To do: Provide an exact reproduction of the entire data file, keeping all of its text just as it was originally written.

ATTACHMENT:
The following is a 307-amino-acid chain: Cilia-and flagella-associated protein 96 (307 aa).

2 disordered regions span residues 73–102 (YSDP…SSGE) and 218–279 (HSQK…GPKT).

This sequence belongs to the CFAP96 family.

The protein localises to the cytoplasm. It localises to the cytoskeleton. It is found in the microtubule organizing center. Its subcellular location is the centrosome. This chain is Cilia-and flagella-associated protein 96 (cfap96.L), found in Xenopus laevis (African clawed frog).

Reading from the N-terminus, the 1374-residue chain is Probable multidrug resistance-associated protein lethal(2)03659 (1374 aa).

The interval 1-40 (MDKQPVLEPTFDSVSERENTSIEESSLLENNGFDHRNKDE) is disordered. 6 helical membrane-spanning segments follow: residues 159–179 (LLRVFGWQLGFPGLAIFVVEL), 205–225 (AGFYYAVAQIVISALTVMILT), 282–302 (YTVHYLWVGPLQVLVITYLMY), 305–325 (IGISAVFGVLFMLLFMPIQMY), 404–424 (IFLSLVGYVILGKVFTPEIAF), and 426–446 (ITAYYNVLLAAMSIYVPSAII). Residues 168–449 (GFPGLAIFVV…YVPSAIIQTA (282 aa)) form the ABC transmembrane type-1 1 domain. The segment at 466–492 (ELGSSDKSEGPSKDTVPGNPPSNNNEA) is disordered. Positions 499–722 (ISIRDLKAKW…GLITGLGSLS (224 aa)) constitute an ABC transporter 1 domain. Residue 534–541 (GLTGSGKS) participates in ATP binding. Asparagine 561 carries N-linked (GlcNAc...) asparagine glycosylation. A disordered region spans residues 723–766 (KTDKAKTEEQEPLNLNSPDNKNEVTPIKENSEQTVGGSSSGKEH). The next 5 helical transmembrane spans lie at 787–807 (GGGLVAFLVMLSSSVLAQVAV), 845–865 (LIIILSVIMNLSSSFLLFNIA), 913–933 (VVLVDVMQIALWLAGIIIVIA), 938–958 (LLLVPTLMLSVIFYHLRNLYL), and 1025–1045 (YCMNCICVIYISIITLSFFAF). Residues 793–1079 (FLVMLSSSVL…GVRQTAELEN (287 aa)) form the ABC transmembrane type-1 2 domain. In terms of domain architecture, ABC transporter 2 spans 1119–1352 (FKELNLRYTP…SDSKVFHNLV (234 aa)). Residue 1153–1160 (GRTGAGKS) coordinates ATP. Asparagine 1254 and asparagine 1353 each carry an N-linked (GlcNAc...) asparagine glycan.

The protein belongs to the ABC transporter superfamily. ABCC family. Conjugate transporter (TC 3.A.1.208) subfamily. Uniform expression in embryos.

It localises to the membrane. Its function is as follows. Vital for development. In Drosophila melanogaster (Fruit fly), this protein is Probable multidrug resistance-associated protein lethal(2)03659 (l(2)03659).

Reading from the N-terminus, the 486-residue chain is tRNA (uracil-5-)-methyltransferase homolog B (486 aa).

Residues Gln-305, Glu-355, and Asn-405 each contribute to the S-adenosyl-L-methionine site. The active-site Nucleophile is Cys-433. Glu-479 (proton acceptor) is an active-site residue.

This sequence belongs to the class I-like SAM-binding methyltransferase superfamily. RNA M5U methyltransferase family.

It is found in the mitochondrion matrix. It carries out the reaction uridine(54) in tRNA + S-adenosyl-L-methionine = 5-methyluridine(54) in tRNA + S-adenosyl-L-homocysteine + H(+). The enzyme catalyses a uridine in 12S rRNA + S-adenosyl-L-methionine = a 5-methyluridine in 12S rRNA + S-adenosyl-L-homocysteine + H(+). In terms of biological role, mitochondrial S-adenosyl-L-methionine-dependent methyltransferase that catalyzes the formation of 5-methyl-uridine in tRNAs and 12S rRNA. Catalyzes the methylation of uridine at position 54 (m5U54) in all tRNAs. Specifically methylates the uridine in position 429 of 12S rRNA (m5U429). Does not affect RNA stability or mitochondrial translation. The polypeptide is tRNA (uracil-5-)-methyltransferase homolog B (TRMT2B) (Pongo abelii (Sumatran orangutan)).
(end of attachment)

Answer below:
The following is a 307-amino-acid chain: Cilia-and flagella-associated protein 96 (307 aa).

2 disordered regions span residues 73–102 (YSDP…SSGE) and 218–279 (HSQK…GPKT).

This sequence belongs to the CFAP96 family.

The protein localises to the cytoplasm. It localises to the cytoskeleton. It is found in the microtubule organizing center. Its subcellular location is the centrosome. This chain is Cilia-and flagella-associated protein 96 (cfap96.L), found in Xenopus laevis (African clawed frog).

Reading from the N-terminus, the 1374-residue chain is Probable multidrug resistance-associated protein lethal(2)03659 (1374 aa).

The interval 1-40 (MDKQPVLEPTFDSVSERENTSIEESSLLENNGFDHRNKDE) is disordered. 6 helical membrane-spanning segments follow: residues 159–179 (LLRVFGWQLGFPGLAIFVVEL), 205–225 (AGFYYAVAQIVISALTVMILT), 282–302 (YTVHYLWVGPLQVLVITYLMY), 305–325 (IGISAVFGVLFMLLFMPIQMY), 404–424 (IFLSLVGYVILGKVFTPEIAF), and 426–446 (ITAYYNVLLAAMSIYVPSAII). Residues 168–449 (GFPGLAIFVV…YVPSAIIQTA (282 aa)) form the ABC transmembrane type-1 1 domain. The segment at 466–492 (ELGSSDKSEGPSKDTVPGNPPSNNNEA) is disordered. Positions 499–722 (ISIRDLKAKW…GLITGLGSLS (224 aa)) constitute an ABC transporter 1 domain. Residue 534–541 (GLTGSGKS) participates in ATP binding. Asparagine 561 carries N-linked (GlcNAc...) asparagine glycosylation. A disordered region spans residues 723–766 (KTDKAKTEEQEPLNLNSPDNKNEVTPIKENSEQTVGGSSSGKEH). The next 5 helical transmembrane spans lie at 787–807 (GGGLVAFLVMLSSSVLAQVAV), 845–865 (LIIILSVIMNLSSSFLLFNIA), 913–933 (VVLVDVMQIALWLAGIIIVIA), 938–958 (LLLVPTLMLSVIFYHLRNLYL), and 1025–1045 (YCMNCICVIYISIITLSFFAF). Residues 793–1079 (FLVMLSSSVL…GVRQTAELEN (287 aa)) form the ABC transmembrane type-1 2 domain. In terms of domain architecture, ABC transporter 2 spans 1119–1352 (FKELNLRYTP…SDSKVFHNLV (234 aa)). Residue 1153–1160 (GRTGAGKS) coordinates ATP. Asparagine 1254 and asparagine 1353 each carry an N-linked (GlcNAc...) asparagine glycan.

The protein belongs to the ABC transporter superfamily. ABCC family. Conjugate transporter (TC 3.A.1.208) subfamily. Uniform expression in embryos.

It localises to the membrane. Its function is as follows. Vital for development. In Drosophila melanogaster (Fruit fly), this protein is Probable multidrug resistance-associated protein lethal(2)03659 (l(2)03659).

Reading from the N-terminus, the 486-residue chain is tRNA (uracil-5-)-methyltransferase homolog B (486 aa).

Residues Gln-305, Glu-355, and Asn-405 each contribute to the S-adenosyl-L-methionine site. The active-site Nucleophile is Cys-433. Glu-479 (proton acceptor) is an active-site residue.

This sequence belongs to the class I-like SAM-binding methyltransferase superfamily. RNA M5U methyltransferase family.

It is found in the mitochondrion matrix. It carries out the reaction uridine(54) in tRNA + S-adenosyl-L-methionine = 5-methyluridine(54) in tRNA + S-adenosyl-L-homocysteine + H(+). The enzyme catalyses a uridine in 12S rRNA + S-adenosyl-L-methionine = a 5-methyluridine in 12S rRNA + S-adenosyl-L-homocysteine + H(+). In terms of biological role, mitochondrial S-adenosyl-L-methionine-dependent methyltransferase that catalyzes the formation of 5-methyl-uridine in tRNAs and 12S rRNA. Catalyzes the methylation of uridine at position 54 (m5U54) in all tRNAs. Specifically methylates the uridine in position 429 of 12S rRNA (m5U429). Does not affect RNA stability or mitochondrial translation. The polypeptide is tRNA (uracil-5-)-methyltransferase homolog B (TRMT2B) (Pongo abelii (Sumatran orangutan)).